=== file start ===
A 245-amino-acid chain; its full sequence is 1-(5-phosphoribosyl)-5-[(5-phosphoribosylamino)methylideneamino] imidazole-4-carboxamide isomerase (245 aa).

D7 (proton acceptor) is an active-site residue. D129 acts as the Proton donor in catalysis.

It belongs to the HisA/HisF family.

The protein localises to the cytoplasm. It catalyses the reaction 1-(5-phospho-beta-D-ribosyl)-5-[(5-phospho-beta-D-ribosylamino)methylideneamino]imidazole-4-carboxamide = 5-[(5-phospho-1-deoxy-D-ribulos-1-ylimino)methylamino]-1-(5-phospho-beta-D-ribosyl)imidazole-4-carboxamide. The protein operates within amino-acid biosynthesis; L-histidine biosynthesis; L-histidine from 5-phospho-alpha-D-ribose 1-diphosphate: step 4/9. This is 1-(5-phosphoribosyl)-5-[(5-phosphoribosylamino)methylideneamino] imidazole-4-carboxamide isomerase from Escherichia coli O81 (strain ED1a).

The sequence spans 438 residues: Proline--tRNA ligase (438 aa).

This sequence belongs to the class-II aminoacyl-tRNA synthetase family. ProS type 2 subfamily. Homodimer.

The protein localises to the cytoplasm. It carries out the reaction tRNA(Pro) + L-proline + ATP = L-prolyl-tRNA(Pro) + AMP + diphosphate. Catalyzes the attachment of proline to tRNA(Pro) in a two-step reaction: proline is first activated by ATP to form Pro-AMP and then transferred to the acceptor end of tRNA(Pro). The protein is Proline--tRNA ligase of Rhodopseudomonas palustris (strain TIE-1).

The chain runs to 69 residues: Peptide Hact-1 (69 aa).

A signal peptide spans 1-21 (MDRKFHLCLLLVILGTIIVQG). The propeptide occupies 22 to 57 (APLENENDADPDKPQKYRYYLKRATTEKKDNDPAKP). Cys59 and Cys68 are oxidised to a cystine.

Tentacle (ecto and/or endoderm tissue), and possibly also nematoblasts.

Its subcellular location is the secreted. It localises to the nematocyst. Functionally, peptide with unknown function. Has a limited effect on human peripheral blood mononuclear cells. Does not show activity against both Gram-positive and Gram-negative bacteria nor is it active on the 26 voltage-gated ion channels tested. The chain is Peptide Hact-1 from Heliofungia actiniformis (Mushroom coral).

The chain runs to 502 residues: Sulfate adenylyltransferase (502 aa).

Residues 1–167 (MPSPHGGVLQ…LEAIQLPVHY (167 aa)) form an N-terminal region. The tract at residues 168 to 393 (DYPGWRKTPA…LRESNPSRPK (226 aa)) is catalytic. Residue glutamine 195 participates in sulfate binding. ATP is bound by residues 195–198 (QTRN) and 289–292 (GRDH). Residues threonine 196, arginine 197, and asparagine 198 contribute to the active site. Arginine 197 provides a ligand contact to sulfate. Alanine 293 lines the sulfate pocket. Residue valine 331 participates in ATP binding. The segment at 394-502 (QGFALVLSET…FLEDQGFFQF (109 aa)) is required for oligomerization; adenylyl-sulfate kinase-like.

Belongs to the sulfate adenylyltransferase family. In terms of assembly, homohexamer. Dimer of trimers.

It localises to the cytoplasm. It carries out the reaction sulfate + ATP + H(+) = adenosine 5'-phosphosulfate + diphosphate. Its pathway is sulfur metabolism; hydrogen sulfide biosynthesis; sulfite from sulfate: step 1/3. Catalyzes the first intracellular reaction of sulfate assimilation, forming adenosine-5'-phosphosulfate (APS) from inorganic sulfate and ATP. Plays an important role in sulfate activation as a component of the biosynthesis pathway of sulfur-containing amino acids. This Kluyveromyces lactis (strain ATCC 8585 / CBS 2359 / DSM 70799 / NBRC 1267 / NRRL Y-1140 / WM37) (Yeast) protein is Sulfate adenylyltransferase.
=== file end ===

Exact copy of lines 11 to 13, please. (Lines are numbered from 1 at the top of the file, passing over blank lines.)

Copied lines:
Its subcellular location is the secreted. It localises to the nematocyst. Functionally, peptide with unknown function. Has a limited effect on human peripheral blood mononuclear cells. Does not show activity against both Gram-positive and Gram-negative bacteria nor is it active on the 26 voltage-gated ion channels tested. The chain is Peptide Hact-1 from Heliofungia actiniformis (Mushroom coral).

The chain runs to 502 residues: Sulfate adenylyltransferase (502 aa).

Residues 1–167 (MPSPHGGVLQ…LEAIQLPVHY (167 aa)) form an N-terminal region. The tract at residues 168 to 393 (DYPGWRKTPA…LRESNPSRPK (226 aa)) is catalytic. Residue glutamine 195 participates in sulfate binding. ATP is bound by residues 195–198 (QTRN) and 289–292 (GRDH). Residues threonine 196, arginine 197, and asparagine 198 contribute to the active site. Arginine 197 provides a ligand contact to sulfate. Alanine 293 lines the sulfate pocket. Residue valine 331 participates in ATP binding. The segment at 394-502 (QGFALVLSET…FLEDQGFFQF (109 aa)) is required for oligomerization; adenylyl-sulfate kinase-like.